In my 30 years in the fire service, the One Meridian Plaza fire, which occurred in Philadelphia, Pennsylvania, on February 23-24, 1991 (see “One Meridian Plaza Fire,” Fire Engineering, August 1991), was the most physically demanding and emotionally draining fireground I have ever been on.

Think about this: Three hundred and sixteen firefighters were operating on this battleground at one time. For 19 hours, we fought a continuous battle. Philly firefighters are no strangers to fires in tall buildings. Six months earlier we had battled a highrise fire for 69 hours. But Meridian is king. Notable were the losses of a captain and two firefighters.

By this time, all of us in the fire service know of the monster Meridian. It has become a fire service classic. But have we learned its most valuable lesson, about the dangers of operating above the fire floor during a high-rise battle?

Many tales can be told by those who were at the Meridian fire. But the tale 1 want to tell hopefully will help ensure that we do not lose more firefighters while operating above the fire floor during high-rise battles.


Many fundamental characteristics common to these tall structures must be considered with regard to survival when the boss sends you above the fire floor: auxiliary appliances, extinguishers, first-aid lines, floor layout plans, fire towers, the red tower, pressure-reducing valves—I could go on and on, but you. the company officer, have just been ordered to ventilate the fire tower by opening the door to the roof.

You are the team leader. Your members are counting on you. After all, you’re the one who’s been in the books for years. They expect you to be mentally prepared. You’d better have your thinking cap on! What are you going to encounter? Long hallways. Compartmentation. Maze-like configurations in office buildings. Open stairways. Oh, yes! Two floors interconnected by an open stairwell for the convenience of the tenant. They are good for business and bad for us. Oxygen-depleted atmosphere, locked doors. Do you have appropriate tools? Where are the alternate stairs, towers, location of standpipes, first-aid hoselines? The list goes on and on.

Who is the safety officer? Have you told him you’re going up? Is he monitoring you, your location, and your time? You’d better make sure he is. Talk to him frequently, as if he were your long-lost brother. He may determine whether you are found if you become disoriented. He may determine whether you come out alive or in a body bag.

Do you remember the basic rule we learned about fighting fires in regular occupancies, particularly those with large open areas? Do not get too far ahead of the tip!line. It is your guide line out. Use the roof rope or your personal ropes or hoseline or anything handy to provide a way out for you and your personnel. They are counting on you.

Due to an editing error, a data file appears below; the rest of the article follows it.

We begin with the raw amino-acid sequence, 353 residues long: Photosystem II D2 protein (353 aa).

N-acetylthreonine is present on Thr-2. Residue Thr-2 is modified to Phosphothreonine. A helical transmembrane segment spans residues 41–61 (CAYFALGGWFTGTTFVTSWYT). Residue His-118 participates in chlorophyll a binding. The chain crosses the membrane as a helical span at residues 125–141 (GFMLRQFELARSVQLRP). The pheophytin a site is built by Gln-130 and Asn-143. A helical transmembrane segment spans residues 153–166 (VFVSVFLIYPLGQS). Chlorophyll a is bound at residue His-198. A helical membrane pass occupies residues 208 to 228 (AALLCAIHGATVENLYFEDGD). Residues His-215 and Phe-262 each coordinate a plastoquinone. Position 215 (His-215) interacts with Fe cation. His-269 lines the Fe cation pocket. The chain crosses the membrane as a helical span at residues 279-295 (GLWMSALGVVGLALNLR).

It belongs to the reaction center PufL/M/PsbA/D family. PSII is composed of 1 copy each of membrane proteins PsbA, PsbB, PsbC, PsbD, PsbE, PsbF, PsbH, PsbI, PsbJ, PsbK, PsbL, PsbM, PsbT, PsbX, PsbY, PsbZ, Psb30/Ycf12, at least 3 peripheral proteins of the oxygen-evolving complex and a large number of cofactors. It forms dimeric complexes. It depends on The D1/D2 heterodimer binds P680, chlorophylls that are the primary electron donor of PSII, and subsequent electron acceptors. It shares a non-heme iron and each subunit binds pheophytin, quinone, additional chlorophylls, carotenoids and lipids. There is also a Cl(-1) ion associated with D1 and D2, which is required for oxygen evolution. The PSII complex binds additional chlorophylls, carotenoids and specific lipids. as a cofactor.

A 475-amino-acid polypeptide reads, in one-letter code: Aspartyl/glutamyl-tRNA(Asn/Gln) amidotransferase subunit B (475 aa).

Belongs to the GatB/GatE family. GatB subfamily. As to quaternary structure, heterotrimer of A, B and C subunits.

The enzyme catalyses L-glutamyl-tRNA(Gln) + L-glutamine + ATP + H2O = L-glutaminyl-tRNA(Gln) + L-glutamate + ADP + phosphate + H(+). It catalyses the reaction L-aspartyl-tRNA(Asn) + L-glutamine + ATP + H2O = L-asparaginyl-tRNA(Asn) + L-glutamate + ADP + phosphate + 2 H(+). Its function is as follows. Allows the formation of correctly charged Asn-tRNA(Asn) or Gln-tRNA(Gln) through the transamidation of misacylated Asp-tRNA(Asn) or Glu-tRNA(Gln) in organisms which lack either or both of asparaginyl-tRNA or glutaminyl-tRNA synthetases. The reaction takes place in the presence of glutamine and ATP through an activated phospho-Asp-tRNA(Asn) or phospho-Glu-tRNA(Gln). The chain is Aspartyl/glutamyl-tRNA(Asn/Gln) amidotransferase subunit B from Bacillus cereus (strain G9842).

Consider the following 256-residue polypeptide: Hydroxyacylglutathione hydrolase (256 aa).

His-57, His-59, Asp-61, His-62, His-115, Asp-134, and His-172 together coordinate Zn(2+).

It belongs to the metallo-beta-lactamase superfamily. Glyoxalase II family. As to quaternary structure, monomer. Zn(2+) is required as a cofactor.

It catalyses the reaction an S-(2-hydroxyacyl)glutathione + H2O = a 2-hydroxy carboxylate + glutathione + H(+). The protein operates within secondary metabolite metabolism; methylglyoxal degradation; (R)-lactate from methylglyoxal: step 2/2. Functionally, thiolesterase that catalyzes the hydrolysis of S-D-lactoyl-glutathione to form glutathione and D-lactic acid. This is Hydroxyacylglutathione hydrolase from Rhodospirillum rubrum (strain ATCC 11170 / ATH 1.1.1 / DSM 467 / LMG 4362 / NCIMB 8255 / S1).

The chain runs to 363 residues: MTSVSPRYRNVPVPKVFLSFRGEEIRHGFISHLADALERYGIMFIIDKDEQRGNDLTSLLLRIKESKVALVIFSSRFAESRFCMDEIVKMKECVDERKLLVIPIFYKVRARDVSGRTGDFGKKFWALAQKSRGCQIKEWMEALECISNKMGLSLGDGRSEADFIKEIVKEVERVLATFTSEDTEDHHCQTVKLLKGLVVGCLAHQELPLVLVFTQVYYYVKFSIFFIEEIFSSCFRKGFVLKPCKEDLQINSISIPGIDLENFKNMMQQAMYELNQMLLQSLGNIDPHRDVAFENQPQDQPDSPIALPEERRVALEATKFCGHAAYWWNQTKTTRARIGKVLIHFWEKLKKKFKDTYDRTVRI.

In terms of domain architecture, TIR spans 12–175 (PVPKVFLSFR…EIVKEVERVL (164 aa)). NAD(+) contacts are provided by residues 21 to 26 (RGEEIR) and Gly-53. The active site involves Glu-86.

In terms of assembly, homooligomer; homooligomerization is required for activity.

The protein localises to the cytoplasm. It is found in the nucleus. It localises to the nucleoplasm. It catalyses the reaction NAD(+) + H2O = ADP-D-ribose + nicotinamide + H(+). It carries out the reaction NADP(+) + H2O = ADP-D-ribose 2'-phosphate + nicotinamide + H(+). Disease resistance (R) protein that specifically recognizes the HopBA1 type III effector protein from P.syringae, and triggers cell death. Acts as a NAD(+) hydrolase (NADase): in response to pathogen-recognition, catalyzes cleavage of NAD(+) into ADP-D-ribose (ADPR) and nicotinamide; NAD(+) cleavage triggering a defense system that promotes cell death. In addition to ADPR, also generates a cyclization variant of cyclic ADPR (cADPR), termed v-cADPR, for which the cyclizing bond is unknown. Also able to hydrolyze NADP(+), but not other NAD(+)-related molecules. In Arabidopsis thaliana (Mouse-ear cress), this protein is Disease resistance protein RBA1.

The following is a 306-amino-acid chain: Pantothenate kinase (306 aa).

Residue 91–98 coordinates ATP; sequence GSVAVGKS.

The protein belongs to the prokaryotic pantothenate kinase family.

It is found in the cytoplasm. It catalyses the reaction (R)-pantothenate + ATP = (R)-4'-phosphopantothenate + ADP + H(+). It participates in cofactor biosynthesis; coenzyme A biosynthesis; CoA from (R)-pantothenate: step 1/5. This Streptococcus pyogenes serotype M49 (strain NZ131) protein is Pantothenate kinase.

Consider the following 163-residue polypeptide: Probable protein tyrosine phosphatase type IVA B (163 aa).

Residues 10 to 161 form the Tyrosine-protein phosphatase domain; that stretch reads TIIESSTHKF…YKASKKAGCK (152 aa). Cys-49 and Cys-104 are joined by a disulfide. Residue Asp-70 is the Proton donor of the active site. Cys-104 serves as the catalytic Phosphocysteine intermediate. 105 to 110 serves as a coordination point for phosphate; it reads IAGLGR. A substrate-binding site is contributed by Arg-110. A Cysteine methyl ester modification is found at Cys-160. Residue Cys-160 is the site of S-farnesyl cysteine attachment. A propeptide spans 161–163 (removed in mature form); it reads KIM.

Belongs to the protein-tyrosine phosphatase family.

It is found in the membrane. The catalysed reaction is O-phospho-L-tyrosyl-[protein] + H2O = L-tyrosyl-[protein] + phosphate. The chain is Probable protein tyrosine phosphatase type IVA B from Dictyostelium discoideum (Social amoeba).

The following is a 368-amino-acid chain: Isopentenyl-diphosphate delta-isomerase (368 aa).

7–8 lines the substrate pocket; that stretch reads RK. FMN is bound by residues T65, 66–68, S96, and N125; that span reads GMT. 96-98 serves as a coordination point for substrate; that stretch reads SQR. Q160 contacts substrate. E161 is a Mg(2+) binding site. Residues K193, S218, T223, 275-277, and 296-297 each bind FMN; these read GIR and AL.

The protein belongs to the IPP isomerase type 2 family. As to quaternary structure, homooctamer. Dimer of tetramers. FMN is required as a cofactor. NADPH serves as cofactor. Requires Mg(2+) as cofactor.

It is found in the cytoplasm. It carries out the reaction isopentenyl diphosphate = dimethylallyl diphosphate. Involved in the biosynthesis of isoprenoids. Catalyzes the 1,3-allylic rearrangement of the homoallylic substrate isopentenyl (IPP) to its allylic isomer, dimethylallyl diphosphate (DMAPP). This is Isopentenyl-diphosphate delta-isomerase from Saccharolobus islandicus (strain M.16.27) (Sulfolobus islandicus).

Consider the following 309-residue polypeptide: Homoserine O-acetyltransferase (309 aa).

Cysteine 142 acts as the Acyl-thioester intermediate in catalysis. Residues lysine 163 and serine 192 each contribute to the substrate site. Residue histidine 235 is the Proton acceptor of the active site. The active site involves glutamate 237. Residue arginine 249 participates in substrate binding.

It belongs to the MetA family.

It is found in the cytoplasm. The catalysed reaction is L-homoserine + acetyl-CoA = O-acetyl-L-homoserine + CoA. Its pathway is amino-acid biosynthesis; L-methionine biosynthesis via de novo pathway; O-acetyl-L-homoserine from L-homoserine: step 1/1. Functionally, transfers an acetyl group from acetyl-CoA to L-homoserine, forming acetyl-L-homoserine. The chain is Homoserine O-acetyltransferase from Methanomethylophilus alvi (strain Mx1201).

There is a saying among real estate professionals: “location, location, location.” When operating above the fire, our saying should be “communication, communication, communication.” Do not wait until you’re about to run out of air before you communicate. It probably will be too late, just as it was at One Meridian.

Let’s summarize by bringing the experience and book knowledge together and list what we should be about when we take the high ground.


  • A portable radio: This is a must for frequent progress reports and staying in contact.
  • Safety officer: What channel is he/
  • she on? Request that he/she monitor your activity.
  • Chalk: Mark your path in the fire tower. Rescue/search teams will have some clues.
  • Internal communications telephone: It will put you in contact with the IC at the fire control center/ command post.

Air supply

  • How far do you have to travel?
  • Can you take an extra tank?
  • Use the buddy breathing system.
  • Is one-hour SCBA available to you?

PASS device

  • Is it activated?
  • Test it!

To my knowledge, it hasn’t been officially determined whether the lost firefighters had their devices activated. It is my opinion that they did not. We would have heard them and subsequently have rescued them.

Floor plan

  • Have you been oriented?
  • Usually, one is located on each floor by the elevator.

Roof rope

  • It can be used as a guide line when you enter floors from the tower.
  • Personal ropes can be coupled together.

Red to wer

  • In which tower is the door to the roof located? If you’re not in it, you may have to cross the entire length of the building at the top floor to get to it.
  • What if it is locked? Rabbit tool? If your objective is just to vent the tower via the roof door, maybe the IC should dispatch a helicopter crew to the roof.
  • Identify the roof tower by marking it with a red “R.”

Tactical command post

  • Location: What is available there for you?
  • Medical help.
  • Air bottles: Can they be brought to you?
  • What radio channel is it on?
  • Do you have adequate hand lights?

Auxiliary appliances

  • Fire extinguisher: Break out a window and discharge it to the exterior. It will announce your location.
  • First-aid line: 150 feet of hose can be used as a guide line and usually can be found on every floor.
  • Hanging the line out a window announces your location.
  • Notify the IC to notify observers on all sides of the building.

General George Patton said, “Pursue the enemy with audacity.” We firefighters do it all the time. Patton, however, had two things going for him: knowledge and experience, and he used them. Do you? More important, will you? You had better! It could be a matter of life or death.

High-rise fires are labor-intensive. They can stretch your resources to the maximum. Operating above the fire is a dangerous assignment. However, it must be done—by us—to save life and property. It is the only way to stop a fire that has complete control of one or more floors. Be prepared.

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